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Iran Deal Puts Pro-Israel Democrats in a Bind

By Josh Kraushaar

The Hotline

Iranian Foreign Minister Mohammad Javad Zarif shakes hands with Secretary of State John Kerry after a statement on a landmark deal with Iran halting parts of its nuclear program Nov. 24, 2013 in Geneva (Fabrice Coffrini/AFP/Getty Image). Iranian Foreign Minister Mohammad Javad Zarif shakes hands with Secretary of State John Kerry after a statement on a landmark deal with Iran halting parts of its nuclear program Nov. 24, 2013 in Geneva (Fabrice Coffrini/AFP/Getty Image).

It's been a tough year for Israel's most loyal supporters in the U.S. It began with a messy confirmation process for Defense Secretary Chuck Hagel, a nominee whom pro-Israeli groups viewed with concern. Over the summer, President Obama leaned on those groups, most notably the American Israel Public Affairs Committee, to lobby for his proposal authorizing military intervention in Syria, only to abandon the push at the last minute. And, most recently, pro-Israel organizations have been highly critical of a possible diplomatic deal with Iran that would loosen sanctions against the Islamic regime—a deal that Israeli Prime Minister Benjamin Netanyahu deemed "exceedingly bad."

Saturday night, the White House announced a deal reached in Geneva to limit and roll back Iran's nuclear development.

Meanwhile, relations between the White House and Israel are as chilly as they've been in decades, with Obama administration officials openly contradicting Netanyahu's positions, and Netanyahu openly courting the French to forestall the U.S. diplomatic push with Iran.

All of this puts Democrats, who routinely win overwhelming support from Jewish Americans on Election Day, in an awkward position. Do they stand with the president on politically sensitive foreign policy issues, or stake their own course? That difficult dynamic is currently playing out in Congress, where the Obama administration is resisting a Senate push to maintain tough sanctions against Iran. This week, Obama met with leading senators on the Banking and Foreign Relations committees to dissuade them from their efforts while diplomacy is under way.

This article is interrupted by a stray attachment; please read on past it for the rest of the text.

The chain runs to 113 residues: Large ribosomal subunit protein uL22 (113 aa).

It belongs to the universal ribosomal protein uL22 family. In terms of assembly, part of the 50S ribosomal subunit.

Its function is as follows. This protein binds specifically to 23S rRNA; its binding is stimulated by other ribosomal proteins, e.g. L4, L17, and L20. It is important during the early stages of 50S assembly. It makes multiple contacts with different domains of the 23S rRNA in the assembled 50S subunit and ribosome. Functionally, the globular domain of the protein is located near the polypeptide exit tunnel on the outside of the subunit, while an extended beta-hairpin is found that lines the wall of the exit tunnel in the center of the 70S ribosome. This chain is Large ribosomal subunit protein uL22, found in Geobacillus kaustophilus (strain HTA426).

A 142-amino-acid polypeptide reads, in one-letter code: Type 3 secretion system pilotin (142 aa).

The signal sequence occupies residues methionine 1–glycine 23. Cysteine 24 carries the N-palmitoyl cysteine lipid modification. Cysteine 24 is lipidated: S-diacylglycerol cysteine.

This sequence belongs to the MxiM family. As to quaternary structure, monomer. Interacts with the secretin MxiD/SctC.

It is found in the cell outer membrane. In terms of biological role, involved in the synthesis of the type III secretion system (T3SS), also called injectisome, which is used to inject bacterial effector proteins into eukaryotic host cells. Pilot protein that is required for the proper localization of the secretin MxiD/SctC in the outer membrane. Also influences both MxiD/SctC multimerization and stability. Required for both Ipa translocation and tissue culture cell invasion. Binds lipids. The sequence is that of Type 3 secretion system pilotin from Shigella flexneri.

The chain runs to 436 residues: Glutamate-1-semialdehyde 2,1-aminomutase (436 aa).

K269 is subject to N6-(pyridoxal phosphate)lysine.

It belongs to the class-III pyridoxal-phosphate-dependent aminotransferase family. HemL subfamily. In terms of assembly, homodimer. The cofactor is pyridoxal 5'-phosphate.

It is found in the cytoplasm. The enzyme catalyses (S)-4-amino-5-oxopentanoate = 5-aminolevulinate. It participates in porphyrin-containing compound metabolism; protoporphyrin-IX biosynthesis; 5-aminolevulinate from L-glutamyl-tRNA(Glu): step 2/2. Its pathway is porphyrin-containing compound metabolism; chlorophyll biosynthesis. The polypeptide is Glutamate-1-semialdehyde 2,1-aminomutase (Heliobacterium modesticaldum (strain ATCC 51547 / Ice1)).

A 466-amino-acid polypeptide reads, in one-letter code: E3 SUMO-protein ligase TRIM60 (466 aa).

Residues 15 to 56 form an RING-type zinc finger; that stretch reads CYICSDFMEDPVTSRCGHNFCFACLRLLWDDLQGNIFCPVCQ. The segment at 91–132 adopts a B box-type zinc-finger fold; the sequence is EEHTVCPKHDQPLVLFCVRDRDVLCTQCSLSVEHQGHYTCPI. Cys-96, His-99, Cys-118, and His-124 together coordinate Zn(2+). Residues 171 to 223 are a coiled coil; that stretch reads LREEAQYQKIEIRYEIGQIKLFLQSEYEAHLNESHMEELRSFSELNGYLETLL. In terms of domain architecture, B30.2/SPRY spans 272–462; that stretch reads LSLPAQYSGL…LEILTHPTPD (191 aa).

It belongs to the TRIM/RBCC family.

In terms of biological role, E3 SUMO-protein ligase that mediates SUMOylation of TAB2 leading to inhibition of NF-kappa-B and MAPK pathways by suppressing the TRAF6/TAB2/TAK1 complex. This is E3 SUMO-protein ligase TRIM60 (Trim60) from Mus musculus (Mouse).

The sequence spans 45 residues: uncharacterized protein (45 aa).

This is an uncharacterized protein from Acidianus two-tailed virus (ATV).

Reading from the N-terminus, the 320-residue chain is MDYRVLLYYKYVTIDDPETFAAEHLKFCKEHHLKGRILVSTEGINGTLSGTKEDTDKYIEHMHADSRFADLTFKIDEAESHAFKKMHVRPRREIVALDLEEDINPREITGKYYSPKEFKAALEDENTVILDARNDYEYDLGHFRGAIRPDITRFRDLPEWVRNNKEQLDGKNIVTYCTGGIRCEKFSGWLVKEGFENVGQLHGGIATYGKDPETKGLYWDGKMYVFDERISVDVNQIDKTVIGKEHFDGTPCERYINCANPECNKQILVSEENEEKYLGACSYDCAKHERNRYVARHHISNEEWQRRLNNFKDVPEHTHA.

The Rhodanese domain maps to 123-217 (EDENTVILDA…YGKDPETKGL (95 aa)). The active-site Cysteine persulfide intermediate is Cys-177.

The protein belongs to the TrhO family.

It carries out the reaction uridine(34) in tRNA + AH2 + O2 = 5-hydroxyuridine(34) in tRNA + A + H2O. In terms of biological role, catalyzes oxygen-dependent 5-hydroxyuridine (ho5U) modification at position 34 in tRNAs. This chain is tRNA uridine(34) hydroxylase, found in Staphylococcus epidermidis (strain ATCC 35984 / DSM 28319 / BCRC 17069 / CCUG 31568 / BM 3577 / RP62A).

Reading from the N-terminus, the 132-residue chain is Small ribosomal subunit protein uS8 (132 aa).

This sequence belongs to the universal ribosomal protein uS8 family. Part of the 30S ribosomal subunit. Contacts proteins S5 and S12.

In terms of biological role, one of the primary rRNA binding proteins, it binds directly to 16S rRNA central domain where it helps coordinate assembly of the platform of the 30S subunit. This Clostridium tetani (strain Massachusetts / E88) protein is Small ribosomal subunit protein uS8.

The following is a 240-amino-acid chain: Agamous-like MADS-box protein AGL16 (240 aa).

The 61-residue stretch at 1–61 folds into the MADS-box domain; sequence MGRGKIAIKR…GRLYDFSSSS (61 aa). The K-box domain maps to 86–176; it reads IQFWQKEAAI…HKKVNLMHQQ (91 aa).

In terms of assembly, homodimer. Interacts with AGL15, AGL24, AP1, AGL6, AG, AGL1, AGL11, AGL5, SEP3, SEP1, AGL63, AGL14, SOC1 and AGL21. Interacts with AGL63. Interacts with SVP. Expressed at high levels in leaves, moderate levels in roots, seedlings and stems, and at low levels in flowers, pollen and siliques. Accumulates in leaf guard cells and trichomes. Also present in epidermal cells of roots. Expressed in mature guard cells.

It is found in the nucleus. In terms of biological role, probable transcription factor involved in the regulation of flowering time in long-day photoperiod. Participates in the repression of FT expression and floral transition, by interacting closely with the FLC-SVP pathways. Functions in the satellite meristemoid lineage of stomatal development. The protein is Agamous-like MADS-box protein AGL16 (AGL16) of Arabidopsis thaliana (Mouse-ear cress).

"There's a fundamental disagreement between the vast majority of Congress and the president when it comes to increasing Iran sanctions right now," said one Democratic operative involved in the advocacy efforts. "Pro-Israel groups, like AIPAC, try to do things in a bipartisan way; they don't like open confrontation. But in this instance, it's hard."

That awkwardness has been evident in the lukewarm reaction from many of Obama's Senate Democratic allies to the administration's outreach to Iran. Senate Foreign Relations Committee Chairman Robert Menendez of New Jersey said last week he was concerned that the administration seems "to want the deal almost more than the Iranians." Normally outspoken Senator Chuck Schumer of New York, a reliable ally of Israel, has been conspicuously quiet about his views on the negotiations. In a CNN interview this month, Democratic Representative Debbie Wasserman Schultz of Florida, whose job as chairwoman of the Democratic National Committee is to defend the president, notably declined to endorse the administration's approach, focusing instead on Obama's past support of sanctions. This, despite the full-court press from Secretary of State John Kerry, a former congressional colleague.